But time spent at home, reading independently or talking about books and stories with parents, seems to have a greater influence on children’s academic growth than summer camps or vacations, new research suggests. It’s a reminder that despite the social-emotional benefits (and the fun) of camp, quiet days with family can offer valuable learning moments too.


The study, conducted by education policy researcher Kathleen Lynch, parses out how various summer activities, such as attending camp, reading and talking about math at home, vacations and daytrips, and summer school, have distinct academic effects. It suggests that families of all socioeconomic backgrounds have made strides in creating an enriching summer for their children.

Lynch looked at two cohorts of kindergarten-age children, one from 1999 and the other from 2011. Both cohorts were nationally representative and included more than 4,000 students. The study examined the relationship between summer activities and socioeconomic status (SES); the relationship between summer activities and literacy and math scores; and whether SES-related gaps in summer activities changed between 1999 and 2011.

It found that the gap between the number of high- and low-income children who attend camp (here, defined as non-school-based summer programs) and visit new places has increased over time:

  • The proportion of high-SES children attending camp increased from about 40 to 53 percent, whereas the proportion of low-SES children decreased from about 9 to 6 percent.
  • High-SES children were increasingly more likely to visit to museums, zoos and aquariums, new cities, amusements parks, and beaches and lakes. Low-SES children were increasingly more likely to spend more time at home watching television or playing computer games.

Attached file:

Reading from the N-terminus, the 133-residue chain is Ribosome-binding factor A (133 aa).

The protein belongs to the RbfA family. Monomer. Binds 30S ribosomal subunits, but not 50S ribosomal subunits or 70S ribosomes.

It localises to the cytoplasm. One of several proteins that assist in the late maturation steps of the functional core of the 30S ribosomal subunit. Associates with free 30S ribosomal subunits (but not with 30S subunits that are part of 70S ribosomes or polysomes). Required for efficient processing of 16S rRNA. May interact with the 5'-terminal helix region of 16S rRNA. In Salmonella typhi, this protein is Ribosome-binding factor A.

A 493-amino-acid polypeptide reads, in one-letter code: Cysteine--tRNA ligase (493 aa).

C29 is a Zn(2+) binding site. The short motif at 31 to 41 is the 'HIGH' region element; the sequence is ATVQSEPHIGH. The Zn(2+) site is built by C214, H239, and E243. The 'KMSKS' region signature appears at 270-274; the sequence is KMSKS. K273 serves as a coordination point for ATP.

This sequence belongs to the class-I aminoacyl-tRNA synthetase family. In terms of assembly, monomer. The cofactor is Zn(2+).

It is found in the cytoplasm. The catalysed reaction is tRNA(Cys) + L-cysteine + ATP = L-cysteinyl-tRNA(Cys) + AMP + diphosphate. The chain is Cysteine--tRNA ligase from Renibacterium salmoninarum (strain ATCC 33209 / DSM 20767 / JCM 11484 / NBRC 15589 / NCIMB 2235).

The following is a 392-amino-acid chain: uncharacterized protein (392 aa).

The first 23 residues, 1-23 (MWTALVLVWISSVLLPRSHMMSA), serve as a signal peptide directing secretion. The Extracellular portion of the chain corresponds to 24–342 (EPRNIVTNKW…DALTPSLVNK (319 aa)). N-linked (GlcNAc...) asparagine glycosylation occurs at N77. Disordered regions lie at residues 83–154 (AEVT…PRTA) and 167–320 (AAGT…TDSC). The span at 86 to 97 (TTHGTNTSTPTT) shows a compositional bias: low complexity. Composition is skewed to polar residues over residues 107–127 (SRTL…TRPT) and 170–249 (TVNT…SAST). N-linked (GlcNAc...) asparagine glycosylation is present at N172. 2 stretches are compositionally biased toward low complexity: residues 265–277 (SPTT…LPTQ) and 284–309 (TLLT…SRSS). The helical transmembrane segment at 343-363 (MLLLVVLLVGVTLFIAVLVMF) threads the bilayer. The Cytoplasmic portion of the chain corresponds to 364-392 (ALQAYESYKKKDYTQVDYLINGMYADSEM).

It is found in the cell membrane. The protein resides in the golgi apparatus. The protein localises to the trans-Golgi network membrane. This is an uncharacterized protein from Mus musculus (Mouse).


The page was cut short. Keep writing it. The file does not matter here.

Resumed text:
But across the board, the amount of time parents spent reading, writing, and doing math-related activities with their kids also increased over time. While the SES-related gaps remained roughly the same, all parents were found to be more likely to use free time with their children in enriching ways.


Home-based activities were found to be more indicative of academic learning than any other activity.

  • In both cohorts, reading independently, as well as reading and writing with parents, were stronger predictors of summer reading learning than attending summer camp or visiting novel places.
  • While attending camp had a small impact on math learning in 1999, it had no significant effect on math learning in 2011.
  • Tutoring and attending summer school was associated with lower scores in the fall.


We know from prior studies that all children tend to learn at the same rate over the school year, but that over the summer, lower-income children learn far less than higher-income children — and that loss accumulates over time.

But increasing the number of academic learning opportunities available to lower-income students won’t necessarily bridge the achievement gap. At the very least, for academically focused opportunities to be effective, they need to be voluntary, rather than compulsory activities such as summer school or tutoring.

And while it’s no surprise that high-income kids tend to spend their summers in costlier ways — attending camp, traveling, and visiting attractions — less-expensive endeavors may have a stronger academic impact. Parents can make the most of summer simply by visiting a library on the weekend, talking about baseball statistics or gas mileage in the car, and reading together for half an hour before bed. Policymakers and schools can promote these activities in relatively inexpensive ways, too, by sending mailings, posting fliers throughout the community, or talking with parents at conferences and end-of-year celebrations.